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Einstein postulated that gravity bends the geometry of space-time then what does magnetism do in to the geometry of space-time, or is there even a correlation between space-time geometry and magnetism?

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I am not sure how exactly to interpret your question, the current two answers assume you ask whether the electromagnetic (EM) field curves space-time. But if your question is more "can the EM field be understood geometrically like gravity"?. Then yes. While gravity is curvature of space-time, electromagnetism turns out to be curvature of a so-called $U(1)$ principle bundle. This provides a analogy to gravity. See en.wikipedia.org/wiki/… –  Heidar Jun 21 '12 at 4:43
@Heidar - You should elaborate that as an answer, it'll be a really interesting one. –  Kitchi Mar 5 '13 at 16:22

4 Answers 4

That's a very complicated question. Electromagnetic energy does contribute to space-time curvature, just like any other form of energy (e.g. 'mass'), and the curvature of space-time also effects the geometry of fields and their propagation. The simplest example is the trajectory of a photon (a particle of 'light')---which has been observed to be deflected by gravity exactly as general relativity predicts.

It should be said, however, that there is no generally accepted theory which combines gravity and electromagnetism (i.e. a 'unified theory'), so we don't entirely know how they interact / work-together. Our current framework ('quantum electrodynamics') describes electricity and magnetism as fields on top of a (possibly curved) space-time. I.e. the space-time is treated differently from the electromagnetism.

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Einstein postulated that gravity bends the geometry of space-time

In the context of GTR, gravity is the curvature of spacetime, not the cause of it. The curvature of spacetime is related to the density and flux of energy and momentum. So, it is said, "matter tells spacetime how to curve, spacetime tells matter how to move".

It's not quite clear what you mean by "magnetism" however it is the case that the classical electromagnetic field transports energy and momentum and thus contributes to the curvature of spacetime.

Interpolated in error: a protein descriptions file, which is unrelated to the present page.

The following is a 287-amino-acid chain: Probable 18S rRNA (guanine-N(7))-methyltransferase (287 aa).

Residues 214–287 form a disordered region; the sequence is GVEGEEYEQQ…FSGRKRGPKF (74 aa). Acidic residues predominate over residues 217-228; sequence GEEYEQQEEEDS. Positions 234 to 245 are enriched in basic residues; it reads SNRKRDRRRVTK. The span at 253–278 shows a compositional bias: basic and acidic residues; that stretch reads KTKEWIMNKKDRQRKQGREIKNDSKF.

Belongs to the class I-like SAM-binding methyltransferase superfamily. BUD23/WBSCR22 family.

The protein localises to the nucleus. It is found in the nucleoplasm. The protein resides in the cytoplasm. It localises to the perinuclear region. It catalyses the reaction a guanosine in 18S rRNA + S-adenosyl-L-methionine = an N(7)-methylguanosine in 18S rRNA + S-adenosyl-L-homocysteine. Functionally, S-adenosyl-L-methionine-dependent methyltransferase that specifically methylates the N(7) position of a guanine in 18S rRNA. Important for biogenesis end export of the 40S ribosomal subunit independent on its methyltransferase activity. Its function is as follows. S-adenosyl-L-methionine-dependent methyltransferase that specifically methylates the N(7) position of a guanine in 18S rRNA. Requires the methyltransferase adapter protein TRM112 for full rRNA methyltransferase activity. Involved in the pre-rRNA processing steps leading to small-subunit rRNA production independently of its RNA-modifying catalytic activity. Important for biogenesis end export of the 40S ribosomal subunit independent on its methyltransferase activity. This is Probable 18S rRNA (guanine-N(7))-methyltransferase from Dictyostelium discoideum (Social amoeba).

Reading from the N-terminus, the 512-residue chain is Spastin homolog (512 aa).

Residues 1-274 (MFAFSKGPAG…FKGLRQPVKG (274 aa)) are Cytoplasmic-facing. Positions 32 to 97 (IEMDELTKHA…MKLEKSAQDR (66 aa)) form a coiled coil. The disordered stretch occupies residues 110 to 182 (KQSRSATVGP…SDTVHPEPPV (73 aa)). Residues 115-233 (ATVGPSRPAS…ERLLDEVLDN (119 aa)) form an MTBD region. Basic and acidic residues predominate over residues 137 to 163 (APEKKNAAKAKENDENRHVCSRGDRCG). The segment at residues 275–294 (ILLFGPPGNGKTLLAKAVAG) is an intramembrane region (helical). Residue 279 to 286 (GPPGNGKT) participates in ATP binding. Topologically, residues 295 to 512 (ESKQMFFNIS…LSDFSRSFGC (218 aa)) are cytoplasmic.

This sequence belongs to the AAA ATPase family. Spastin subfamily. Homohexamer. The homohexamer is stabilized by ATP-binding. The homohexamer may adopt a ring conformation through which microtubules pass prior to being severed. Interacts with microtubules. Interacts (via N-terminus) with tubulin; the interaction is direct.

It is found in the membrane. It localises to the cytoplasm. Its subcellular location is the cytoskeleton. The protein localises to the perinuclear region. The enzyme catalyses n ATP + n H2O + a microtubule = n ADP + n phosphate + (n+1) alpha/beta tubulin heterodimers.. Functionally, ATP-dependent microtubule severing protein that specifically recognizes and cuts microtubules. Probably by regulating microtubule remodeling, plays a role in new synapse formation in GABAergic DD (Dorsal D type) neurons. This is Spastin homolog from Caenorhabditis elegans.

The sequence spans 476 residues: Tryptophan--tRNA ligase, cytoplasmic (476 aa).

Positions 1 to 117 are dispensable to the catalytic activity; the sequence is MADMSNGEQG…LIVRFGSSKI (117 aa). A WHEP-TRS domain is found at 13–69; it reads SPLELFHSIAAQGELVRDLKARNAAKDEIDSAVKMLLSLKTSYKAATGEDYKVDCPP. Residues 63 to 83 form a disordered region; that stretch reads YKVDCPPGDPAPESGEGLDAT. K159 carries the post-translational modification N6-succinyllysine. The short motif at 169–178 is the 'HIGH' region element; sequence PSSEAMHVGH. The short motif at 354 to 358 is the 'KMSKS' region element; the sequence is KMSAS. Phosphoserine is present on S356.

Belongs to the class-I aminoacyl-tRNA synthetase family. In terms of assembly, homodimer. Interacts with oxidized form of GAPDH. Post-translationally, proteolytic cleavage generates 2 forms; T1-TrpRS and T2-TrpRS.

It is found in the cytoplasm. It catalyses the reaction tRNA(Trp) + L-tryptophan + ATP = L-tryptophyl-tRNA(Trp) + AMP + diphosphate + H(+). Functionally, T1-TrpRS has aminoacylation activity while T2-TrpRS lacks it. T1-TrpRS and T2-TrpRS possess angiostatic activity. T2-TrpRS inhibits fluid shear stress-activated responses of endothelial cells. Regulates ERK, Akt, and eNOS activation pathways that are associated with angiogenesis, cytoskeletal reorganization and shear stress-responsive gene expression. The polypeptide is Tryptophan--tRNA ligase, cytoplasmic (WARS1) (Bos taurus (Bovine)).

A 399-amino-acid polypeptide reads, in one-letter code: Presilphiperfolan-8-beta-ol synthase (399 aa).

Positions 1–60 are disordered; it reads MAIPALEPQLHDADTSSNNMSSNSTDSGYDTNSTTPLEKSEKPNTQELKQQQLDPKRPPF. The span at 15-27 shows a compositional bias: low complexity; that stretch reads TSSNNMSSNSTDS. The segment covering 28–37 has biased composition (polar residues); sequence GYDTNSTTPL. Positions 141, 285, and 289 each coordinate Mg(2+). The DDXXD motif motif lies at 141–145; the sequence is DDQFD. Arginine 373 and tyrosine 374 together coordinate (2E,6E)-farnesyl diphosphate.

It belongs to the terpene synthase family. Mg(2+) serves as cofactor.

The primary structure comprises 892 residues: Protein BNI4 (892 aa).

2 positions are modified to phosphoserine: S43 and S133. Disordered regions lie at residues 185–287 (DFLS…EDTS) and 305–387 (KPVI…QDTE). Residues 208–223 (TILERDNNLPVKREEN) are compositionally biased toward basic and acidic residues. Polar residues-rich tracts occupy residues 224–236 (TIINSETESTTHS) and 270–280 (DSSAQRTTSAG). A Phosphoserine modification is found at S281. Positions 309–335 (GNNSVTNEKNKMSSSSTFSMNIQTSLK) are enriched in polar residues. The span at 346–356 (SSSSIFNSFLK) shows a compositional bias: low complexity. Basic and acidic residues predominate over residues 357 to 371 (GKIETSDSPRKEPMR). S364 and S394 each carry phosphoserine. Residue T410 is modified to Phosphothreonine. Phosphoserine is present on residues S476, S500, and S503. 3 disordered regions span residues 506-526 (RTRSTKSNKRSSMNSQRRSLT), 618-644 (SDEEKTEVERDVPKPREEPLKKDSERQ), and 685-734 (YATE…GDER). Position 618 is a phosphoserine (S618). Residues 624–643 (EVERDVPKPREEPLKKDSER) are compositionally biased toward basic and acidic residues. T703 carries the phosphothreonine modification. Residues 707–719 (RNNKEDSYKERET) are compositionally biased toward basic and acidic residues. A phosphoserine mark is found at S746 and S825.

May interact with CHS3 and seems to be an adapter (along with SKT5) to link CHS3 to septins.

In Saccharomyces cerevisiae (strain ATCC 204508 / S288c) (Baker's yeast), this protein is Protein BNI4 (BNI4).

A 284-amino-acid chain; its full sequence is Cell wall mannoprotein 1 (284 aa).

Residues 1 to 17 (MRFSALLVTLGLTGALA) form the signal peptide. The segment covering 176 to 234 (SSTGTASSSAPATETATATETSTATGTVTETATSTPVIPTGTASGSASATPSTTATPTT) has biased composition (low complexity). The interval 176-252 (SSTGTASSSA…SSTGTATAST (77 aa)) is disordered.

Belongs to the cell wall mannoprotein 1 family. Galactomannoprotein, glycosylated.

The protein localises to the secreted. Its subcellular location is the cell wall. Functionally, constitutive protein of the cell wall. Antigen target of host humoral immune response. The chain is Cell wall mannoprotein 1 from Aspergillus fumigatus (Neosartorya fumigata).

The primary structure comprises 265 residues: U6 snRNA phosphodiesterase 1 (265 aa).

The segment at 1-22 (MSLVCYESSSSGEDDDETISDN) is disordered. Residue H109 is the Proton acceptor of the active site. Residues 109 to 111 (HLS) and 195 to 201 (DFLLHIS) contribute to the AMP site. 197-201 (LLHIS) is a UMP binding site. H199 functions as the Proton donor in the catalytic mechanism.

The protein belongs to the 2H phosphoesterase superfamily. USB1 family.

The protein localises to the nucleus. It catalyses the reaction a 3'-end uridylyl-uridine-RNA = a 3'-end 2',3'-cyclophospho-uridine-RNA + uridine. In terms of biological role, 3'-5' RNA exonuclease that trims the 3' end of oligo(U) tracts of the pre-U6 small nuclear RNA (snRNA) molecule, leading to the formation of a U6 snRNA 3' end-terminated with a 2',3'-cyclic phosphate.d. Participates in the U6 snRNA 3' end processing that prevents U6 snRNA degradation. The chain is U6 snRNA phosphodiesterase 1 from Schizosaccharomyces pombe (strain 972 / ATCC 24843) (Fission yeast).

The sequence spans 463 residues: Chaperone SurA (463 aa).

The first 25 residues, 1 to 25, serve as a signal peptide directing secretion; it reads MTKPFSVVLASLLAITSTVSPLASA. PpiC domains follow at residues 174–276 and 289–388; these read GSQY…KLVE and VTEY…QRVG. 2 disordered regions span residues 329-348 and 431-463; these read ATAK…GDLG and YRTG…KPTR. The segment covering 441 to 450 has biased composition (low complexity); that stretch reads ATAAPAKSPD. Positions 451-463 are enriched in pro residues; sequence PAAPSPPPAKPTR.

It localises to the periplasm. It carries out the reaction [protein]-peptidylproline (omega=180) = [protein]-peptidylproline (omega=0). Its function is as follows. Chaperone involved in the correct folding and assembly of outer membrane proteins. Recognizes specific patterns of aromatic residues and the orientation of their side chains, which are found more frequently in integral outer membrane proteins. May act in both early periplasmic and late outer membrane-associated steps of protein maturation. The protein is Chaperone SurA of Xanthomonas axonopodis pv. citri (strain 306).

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I want to expand a bit on Heidar's comment as I suspect this may be what you're really asking. Have a look at ALL "forces" as manifestations of properties of space-time as my answer to this covers similar ground.

As Alfred Centauri mentioned in his answer, your comment:

Einstein postulated that gravity bends the geometry of space-time

isn't true. Einstein's theory describes gravity as a curvature in spacetime. Gravity doesn't bend spacetime; we see the curvature as gravity. Describing gravity in this way makes it very different to the other forces, however you can also describe gravity not as curvature in spacetime, but as curvature in a mathematical object called the connection. See http://en.wikipedia.org/wiki/Curvature_form for details of this approach, though I'm afraid that article isn't intended for non-nerds.

The point of describing gravity using a curved connection is that the other forces, strong and weak as well as electromagnetism, can be described in the same way. If you use this approach then magnetism is due to curvature just like gravity is.

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There is a big difference though between the nature of the connections! A connection on real space should probably be pointed out to not be the same as one on a fibre bundle of space + "internal dimensions". Although what you're saying isn't wrong. –  tachyonicbrane Jun 21 '12 at 15:31

If you want to think about Electromagnetism geometrically then the curvature of the "U(1) bundle" would be the electromagnetic field F. In this way F (the Faraday tensor) plays the role that the Riemann Curvature tensor "R" plays in general relativity. The analog of the Christoffel symbol would be the photon field A. The big difference is the gauge group for EM is U(1) and the "gauge group" for Gravity is the group of diffeomorphisms (essentially coordinate changes) of space-time. But note that U(1) is related to not a real dimension of space but a phase in the wave function (symmetry under phase shifts), this is related to the fact that electric charge isn't literally momentum in a 5th circular dimension (as would be the case if Kaluza-Klein theory were true).

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protected by Qmechanic Mar 5 '13 at 15:49

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